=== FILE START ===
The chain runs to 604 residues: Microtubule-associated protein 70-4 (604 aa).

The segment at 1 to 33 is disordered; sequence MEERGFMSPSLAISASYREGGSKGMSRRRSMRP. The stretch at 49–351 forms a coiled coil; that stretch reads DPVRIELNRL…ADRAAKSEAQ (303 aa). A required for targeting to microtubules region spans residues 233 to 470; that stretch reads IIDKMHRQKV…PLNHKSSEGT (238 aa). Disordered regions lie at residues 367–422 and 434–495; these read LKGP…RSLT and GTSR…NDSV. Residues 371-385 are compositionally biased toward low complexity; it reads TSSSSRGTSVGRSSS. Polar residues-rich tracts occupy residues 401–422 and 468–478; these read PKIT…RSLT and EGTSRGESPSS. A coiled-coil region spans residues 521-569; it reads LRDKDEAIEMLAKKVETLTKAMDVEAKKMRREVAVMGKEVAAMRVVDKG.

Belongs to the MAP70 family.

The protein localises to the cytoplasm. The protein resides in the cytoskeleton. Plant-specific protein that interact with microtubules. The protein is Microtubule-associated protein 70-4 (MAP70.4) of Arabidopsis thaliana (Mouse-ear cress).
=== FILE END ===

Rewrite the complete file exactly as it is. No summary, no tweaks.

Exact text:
The chain runs to 604 residues: Microtubule-associated protein 70-4 (604 aa).

The segment at 1 to 33 is disordered; sequence MEERGFMSPSLAISASYREGGSKGMSRRRSMRP. The stretch at 49–351 forms a coiled coil; that stretch reads DPVRIELNRL…ADRAAKSEAQ (303 aa). A required for targeting to microtubules region spans residues 233 to 470; that stretch reads IIDKMHRQKV…PLNHKSSEGT (238 aa). Disordered regions lie at residues 367–422 and 434–495; these read LKGP…RSLT and GTSR…NDSV. Residues 371-385 are compositionally biased toward low complexity; it reads TSSSSRGTSVGRSSS. Polar residues-rich tracts occupy residues 401–422 and 468–478; these read PKIT…RSLT and EGTSRGESPSS. A coiled-coil region spans residues 521-569; it reads LRDKDEAIEMLAKKVETLTKAMDVEAKKMRREVAVMGKEVAAMRVVDKG.

Belongs to the MAP70 family.

The protein localises to the cytoplasm. The protein resides in the cytoskeleton. Plant-specific protein that interact with microtubules. The protein is Microtubule-associated protein 70-4 (MAP70.4) of Arabidopsis thaliana (Mouse-ear cress).